Solar Hot Water

Nature Coast Plumbing are accredited installers and service agents for Rinnai Hot Water Products in the Eurobodalla.
Using the sun’s energy to heat water will save you energy, lower your hot water bills, and reduce greenhouse emissions.

Nature Coast Plumbing provide a complete solar hot water system service – we install, replace and reposition solar hot water heaters in both new and existing homes throughout the Eurobodalla Shire

We have installed hundreds of solar hot water systems and have over 10 years practical experience servicing and repairing existing solar hot water heaters. Our fully trained plumbers and electricians can repair or replace your solar hot water system quickly and professionally.

How does it work?

Solar hot water systems use the sun’s energy to heat water in much the same way as water in a hose gets hot on a sunny day. In a direct heating system, water is heated as it circulates through flat, glazed panels (solar collectors), located on the roof of a house.
The heated water is then stored in an insulated storage tank, located either directly above the collectors or on the ground like a conventional hot water system.

An auxiliary heater is also included in the system, to boost water temperature on days when solar energy may be insufficient to meet all of your hot water requirements. Boosters may be run on off-peak electricity, gas (natural or LPG) or solid fuel.

Close-coupled solar hot water systems

This is the most common system on the market. It consists of roof-mounted solar collectors, combined with a horizontally-mounted storage tank located immediately above these collectors. In most solar systems a pump is not required. Heated water rises naturally through the solar collectors and enters the storage tank. When this happens, cooler water at the base of the storage tank is forced out and flows down to the bottom of the collectors. This cycle is continuously repeated while the sun is shining. Most commercially available solar hot water systems employ this cycle, commonly referred to as ‘thermosyphon flow’.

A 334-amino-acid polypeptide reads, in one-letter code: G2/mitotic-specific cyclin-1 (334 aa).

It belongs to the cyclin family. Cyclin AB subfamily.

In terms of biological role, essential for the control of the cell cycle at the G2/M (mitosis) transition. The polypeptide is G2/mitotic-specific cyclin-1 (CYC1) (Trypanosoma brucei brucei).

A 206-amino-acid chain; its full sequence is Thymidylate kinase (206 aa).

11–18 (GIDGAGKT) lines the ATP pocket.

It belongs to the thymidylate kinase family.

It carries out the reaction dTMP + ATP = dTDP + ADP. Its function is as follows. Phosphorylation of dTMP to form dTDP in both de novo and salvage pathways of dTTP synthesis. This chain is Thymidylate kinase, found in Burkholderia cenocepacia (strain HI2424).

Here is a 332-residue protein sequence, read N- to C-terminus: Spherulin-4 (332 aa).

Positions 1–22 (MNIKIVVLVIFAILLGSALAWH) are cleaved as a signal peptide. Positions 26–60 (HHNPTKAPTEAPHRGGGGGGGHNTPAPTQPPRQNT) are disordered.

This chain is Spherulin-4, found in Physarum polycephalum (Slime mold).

Split system solar hot water

This is the most common system on the market. It consists of roof-mounted solar collectors, combined with a horizontally-mounted storage tank located immediately above these collectors. In most solar systems a pump is not required. Heated water rises naturally through the solar collectors and enters the storage tank. When this happens, cooler water at the base of the storage tank is forced out and flows down to the bottom of the collectors. This cycle is continuously repeated while the sun is shining. Most commercially available solar hot water systems employ this cycle, commonly referred to as ‘thermosyphon flow’.

Close-coupled solar hot water systems

This is the most common system on the market. It consists of roof-mounted solar collectors, combined with a horizontally-mounted storage tank located immediately above these collectors. In most solar systems a pump is not required. Heated water rises naturally through the solar collectors and enters the storage tank. When this happens, cooler water at the base of the storage tank is forced out and flows down to the bottom of the collectors. This cycle is continuously repeated while the sun is shining. Most commercially available solar hot water systems employ this cycle, commonly referred to as ‘thermosyphon flow’.

Rebates for solar hot water systems

There are many government rebates and incentives available to encourage people to switch to more environmentally friendly hot water heaters.
As of 19 February 2010 the Federal government rebate has now been reduced to $1,000 for solar hot water systems and $600 for heat pumps ,the rebate is not means tested, provided the eligibility criteria is met.

The NSW State government Solar hot water and Heat Pump rebate is $300 as of 15 January 2010 until 2011 for qualifying installations.

Government rebates can now be claimed for having a solar hot water or heat pump installed.